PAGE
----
Editor’s Picks

MacCallum’s Boathouse
MacCallum’s Boathouse does small very well. The one-location dealer in Epsom, N.H., has made its second appearance on the list of Boating Industry Top 100 Dealers and has done so not with overwhelming unit sales or dollar volume, but rather by establishing consistency.
The dealership says it consistently achieves Top 10 rankings with each of its product partners, all the while keeping a keen eye on its customer focus, continuing to offer the “human touches” that were offered by owner Peter MacCallum’s father and grandfather before him.
“Let’s face a few facts,” Peter says. “MacCallum’s Boathouse is located in a town with more cows than people. Yes, we are fortunate that we have been in business for a long tenure … however, it’s the consistency of performance year in and out [that makes us successful] and that makes me the proudest.”
It’s that consistency, coupled with the attention to customer satisfaction, that keeps those customers coming back.
To ensure a successful strategy in the world of customer service, MacCallum’s (Ranked 94) established a document that includes eight tips on improving CSI. Among the ideas are tips such as “create a culture that will empower all staff members to make decisions on their own to create a happy customer,”; “visit the best CSI provider in your market – make an appointment with the principal, ask for a tour … to help you understand what makes them so successful,”; and “being responsive, polite and knowledgeable are the things that don’t cost your dealership money but pay big dividends and have a huge impact on your customer’s perception of your store.”
Peter says that his dealership has long used the templates created by manufacturers, but he created this document after adopting ideas from those and realizing a need to tailor the principles to MacCallum’s market. “Each of our employees has a copy attached to their work station/area, and knows that our future success as a business is driven by this document,” he says.
The company’s future success is also driven by its goal to become a destination for boating families throughout New England. To that end, MacCallum’s made a significant investment in curbside appeal over the last year, landscaping, creating a customer convenience center and acquiring additional land. It’s all part of a long-term strategy that will include a state-of-the-art building, increased traffic flow efficiency, a new parking area and update to the 59-year-old “family-safe” waterfront.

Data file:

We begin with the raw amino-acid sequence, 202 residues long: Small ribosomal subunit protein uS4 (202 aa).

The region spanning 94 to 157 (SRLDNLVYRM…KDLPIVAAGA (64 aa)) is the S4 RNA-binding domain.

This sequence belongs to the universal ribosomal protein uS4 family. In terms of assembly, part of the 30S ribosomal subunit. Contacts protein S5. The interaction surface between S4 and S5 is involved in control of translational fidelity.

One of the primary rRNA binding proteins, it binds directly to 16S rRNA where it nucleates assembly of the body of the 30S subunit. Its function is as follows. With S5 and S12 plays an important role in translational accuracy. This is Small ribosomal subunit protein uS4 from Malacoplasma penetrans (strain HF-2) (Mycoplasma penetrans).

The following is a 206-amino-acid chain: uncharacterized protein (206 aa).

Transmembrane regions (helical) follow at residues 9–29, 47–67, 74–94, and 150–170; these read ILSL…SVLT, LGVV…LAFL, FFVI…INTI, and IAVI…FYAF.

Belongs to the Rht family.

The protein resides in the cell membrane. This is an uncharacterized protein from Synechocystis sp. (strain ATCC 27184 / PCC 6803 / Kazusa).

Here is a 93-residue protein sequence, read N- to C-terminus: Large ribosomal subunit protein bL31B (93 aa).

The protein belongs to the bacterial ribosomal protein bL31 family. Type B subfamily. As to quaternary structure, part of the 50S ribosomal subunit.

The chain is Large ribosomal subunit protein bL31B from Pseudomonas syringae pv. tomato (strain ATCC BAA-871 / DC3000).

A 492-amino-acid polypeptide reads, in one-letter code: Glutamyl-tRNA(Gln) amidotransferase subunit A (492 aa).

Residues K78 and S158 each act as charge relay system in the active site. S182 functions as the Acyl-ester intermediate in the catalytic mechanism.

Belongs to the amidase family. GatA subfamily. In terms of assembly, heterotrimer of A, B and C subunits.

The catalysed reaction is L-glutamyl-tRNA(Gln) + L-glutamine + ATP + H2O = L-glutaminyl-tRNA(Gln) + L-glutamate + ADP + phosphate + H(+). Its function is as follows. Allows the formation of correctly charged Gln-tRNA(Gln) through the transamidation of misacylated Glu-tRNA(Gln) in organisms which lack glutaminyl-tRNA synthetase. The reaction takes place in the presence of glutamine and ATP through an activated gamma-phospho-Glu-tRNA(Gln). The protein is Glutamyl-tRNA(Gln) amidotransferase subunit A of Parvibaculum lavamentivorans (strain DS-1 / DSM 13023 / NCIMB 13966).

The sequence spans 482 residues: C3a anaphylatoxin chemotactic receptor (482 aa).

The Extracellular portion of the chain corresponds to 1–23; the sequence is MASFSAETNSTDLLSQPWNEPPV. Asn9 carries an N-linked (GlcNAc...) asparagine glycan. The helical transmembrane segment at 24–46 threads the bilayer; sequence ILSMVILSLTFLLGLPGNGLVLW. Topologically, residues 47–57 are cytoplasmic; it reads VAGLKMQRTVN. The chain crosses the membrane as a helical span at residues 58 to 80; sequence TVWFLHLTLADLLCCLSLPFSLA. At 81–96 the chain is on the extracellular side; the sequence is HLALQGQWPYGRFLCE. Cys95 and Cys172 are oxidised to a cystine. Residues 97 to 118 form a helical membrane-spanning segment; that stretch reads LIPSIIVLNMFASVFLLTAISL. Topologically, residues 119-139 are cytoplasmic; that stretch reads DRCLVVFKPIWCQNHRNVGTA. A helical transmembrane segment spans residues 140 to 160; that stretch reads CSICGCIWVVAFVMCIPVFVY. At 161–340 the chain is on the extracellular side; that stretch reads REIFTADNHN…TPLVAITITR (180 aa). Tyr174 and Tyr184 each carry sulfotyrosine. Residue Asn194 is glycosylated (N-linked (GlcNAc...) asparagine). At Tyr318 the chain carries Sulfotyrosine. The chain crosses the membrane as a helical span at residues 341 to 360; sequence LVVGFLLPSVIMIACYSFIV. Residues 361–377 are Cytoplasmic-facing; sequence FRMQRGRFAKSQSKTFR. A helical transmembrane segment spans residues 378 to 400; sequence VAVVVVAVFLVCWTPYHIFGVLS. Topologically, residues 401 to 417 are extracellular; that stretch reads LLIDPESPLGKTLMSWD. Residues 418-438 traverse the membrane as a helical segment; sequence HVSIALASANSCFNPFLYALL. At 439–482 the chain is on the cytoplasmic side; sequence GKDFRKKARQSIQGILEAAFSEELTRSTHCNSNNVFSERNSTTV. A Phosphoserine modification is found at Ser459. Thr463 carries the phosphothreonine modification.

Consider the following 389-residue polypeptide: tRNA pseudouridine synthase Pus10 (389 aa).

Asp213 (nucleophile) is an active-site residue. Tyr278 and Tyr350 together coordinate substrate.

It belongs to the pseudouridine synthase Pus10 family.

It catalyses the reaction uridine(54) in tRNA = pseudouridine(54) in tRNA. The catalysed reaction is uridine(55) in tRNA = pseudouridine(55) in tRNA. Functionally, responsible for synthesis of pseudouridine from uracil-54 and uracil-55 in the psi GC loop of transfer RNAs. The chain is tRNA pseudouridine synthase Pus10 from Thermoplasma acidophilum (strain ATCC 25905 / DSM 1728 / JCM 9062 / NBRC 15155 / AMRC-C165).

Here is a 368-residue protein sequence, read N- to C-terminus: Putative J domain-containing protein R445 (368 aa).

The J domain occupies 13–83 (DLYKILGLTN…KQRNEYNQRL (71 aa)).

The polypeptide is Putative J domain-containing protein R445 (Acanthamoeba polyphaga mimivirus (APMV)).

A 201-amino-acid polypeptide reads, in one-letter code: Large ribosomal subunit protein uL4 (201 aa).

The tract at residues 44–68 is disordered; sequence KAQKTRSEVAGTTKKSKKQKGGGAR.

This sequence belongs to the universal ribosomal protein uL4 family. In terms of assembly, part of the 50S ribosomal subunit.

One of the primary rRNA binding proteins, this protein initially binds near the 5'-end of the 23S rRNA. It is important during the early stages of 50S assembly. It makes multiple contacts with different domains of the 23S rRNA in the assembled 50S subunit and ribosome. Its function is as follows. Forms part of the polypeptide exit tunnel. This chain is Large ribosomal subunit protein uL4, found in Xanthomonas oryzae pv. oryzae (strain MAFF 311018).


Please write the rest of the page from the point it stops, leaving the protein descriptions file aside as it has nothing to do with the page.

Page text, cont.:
The cosmetic improvements are one thing, but MacCallum’s puts a lot of time and energy into making customers happy with what it continuously refers to as the human touch. It uses reunion picnics, wakeboard and ski clinics, VIP show tickets and “over-the-top customer attention” to garner CSI scores that average 97.3, in addition to myriad accolades for both volume and customer service.
“Tops in sales and marketing, tops in service and customer care for over a decade is an impressive statistic for a large market,” Peter explains, “never mind a small market like the one we enjoy in New Hampshire.”
One of the company’s premier initiatives is its guarantee that no customer will be off the water for more than 24 hours during the summer. “We either fix it within this timeframe,” says MacCallum, “or make arrangements to deliver a loaner boat until the appropriate repair is completed.”
It’s that sort of mindset and attention to the customer that convinced me to choose MacCallum’s as my editor’s pick for 2006.
– Matt Gruhn

Hampton Watercraft & Marine Inc.
Tony Villareale is living the American Dream. Following an early passion for boating, he launched a yacht washing service in junior high school. This one-man operation blossomed into what is now a multi-million-dollar dealership boasting more than 40 employees.
But it’s not how big Hampton Watercraft & Marine Inc. (Ranked 13) has grown that makes Villareale’s story so compelling– it’s how good it has become.
In an industry in which the biggest player is more than a thousand times larger than the smallest one, the little guy can suffer in comparison. But not Tony. From the beginning, he has aimed high.
After graduating from college, he went back to his marine business full-time. When buying parts for a repair job, he overheard that the local Yamaha personal watercraft dealer had dropped the line, creating an opening in the market. Villareale — who was still living at home — created a business plan that blew away Yamaha executives, convincing them to choose him over other established businesses in the area. Then, he overdelivered on it.